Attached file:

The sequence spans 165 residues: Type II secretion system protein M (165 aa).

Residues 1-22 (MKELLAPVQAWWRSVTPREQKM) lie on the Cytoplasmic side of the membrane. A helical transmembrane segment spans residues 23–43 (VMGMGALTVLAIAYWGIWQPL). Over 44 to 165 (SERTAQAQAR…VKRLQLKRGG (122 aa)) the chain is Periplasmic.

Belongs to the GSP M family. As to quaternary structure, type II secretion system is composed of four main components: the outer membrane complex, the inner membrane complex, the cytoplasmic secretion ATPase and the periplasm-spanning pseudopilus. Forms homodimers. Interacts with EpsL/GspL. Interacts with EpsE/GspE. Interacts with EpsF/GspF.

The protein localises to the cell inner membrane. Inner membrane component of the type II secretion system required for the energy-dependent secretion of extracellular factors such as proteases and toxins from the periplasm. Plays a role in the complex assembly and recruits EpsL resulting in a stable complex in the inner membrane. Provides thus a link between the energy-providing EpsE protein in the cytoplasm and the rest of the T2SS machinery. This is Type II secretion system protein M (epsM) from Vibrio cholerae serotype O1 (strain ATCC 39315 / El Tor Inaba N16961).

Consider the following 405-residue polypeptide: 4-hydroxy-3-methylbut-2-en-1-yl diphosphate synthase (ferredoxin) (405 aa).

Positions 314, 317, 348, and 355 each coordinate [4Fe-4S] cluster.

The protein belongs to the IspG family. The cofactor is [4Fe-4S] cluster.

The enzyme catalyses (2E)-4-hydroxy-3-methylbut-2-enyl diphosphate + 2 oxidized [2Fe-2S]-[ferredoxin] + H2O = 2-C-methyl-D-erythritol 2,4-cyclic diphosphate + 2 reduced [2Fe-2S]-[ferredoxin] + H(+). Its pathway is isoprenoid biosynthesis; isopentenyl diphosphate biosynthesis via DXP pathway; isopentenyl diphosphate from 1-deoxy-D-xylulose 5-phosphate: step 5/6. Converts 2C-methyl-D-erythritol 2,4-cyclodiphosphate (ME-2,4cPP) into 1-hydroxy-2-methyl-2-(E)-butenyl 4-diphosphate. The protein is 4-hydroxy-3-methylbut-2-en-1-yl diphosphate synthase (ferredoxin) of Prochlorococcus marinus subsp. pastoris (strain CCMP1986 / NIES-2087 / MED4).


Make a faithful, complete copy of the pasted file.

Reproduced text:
The sequence spans 165 residues: Type II secretion system protein M (165 aa).

Residues 1-22 (MKELLAPVQAWWRSVTPREQKM) lie on the Cytoplasmic side of the membrane. A helical transmembrane segment spans residues 23–43 (VMGMGALTVLAIAYWGIWQPL). Over 44 to 165 (SERTAQAQAR…VKRLQLKRGG (122 aa)) the chain is Periplasmic.

Belongs to the GSP M family. As to quaternary structure, type II secretion system is composed of four main components: the outer membrane complex, the inner membrane complex, the cytoplasmic secretion ATPase and the periplasm-spanning pseudopilus. Forms homodimers. Interacts with EpsL/GspL. Interacts with EpsE/GspE. Interacts with EpsF/GspF.

The protein localises to the cell inner membrane. Inner membrane component of the type II secretion system required for the energy-dependent secretion of extracellular factors such as proteases and toxins from the periplasm. Plays a role in the complex assembly and recruits EpsL resulting in a stable complex in the inner membrane. Provides thus a link between the energy-providing EpsE protein in the cytoplasm and the rest of the T2SS machinery. This is Type II secretion system protein M (epsM) from Vibrio cholerae serotype O1 (strain ATCC 39315 / El Tor Inaba N16961).

Consider the following 405-residue polypeptide: 4-hydroxy-3-methylbut-2-en-1-yl diphosphate synthase (ferredoxin) (405 aa).

Positions 314, 317, 348, and 355 each coordinate [4Fe-4S] cluster.

The protein belongs to the IspG family. The cofactor is [4Fe-4S] cluster.

The enzyme catalyses (2E)-4-hydroxy-3-methylbut-2-enyl diphosphate + 2 oxidized [2Fe-2S]-[ferredoxin] + H2O = 2-C-methyl-D-erythritol 2,4-cyclic diphosphate + 2 reduced [2Fe-2S]-[ferredoxin] + H(+). Its pathway is isoprenoid biosynthesis; isopentenyl diphosphate biosynthesis via DXP pathway; isopentenyl diphosphate from 1-deoxy-D-xylulose 5-phosphate: step 5/6. Converts 2C-methyl-D-erythritol 2,4-cyclodiphosphate (ME-2,4cPP) into 1-hydroxy-2-methyl-2-(E)-butenyl 4-diphosphate. The protein is 4-hydroxy-3-methylbut-2-en-1-yl diphosphate synthase (ferredoxin) of Prochlorococcus marinus subsp. pastoris (strain CCMP1986 / NIES-2087 / MED4).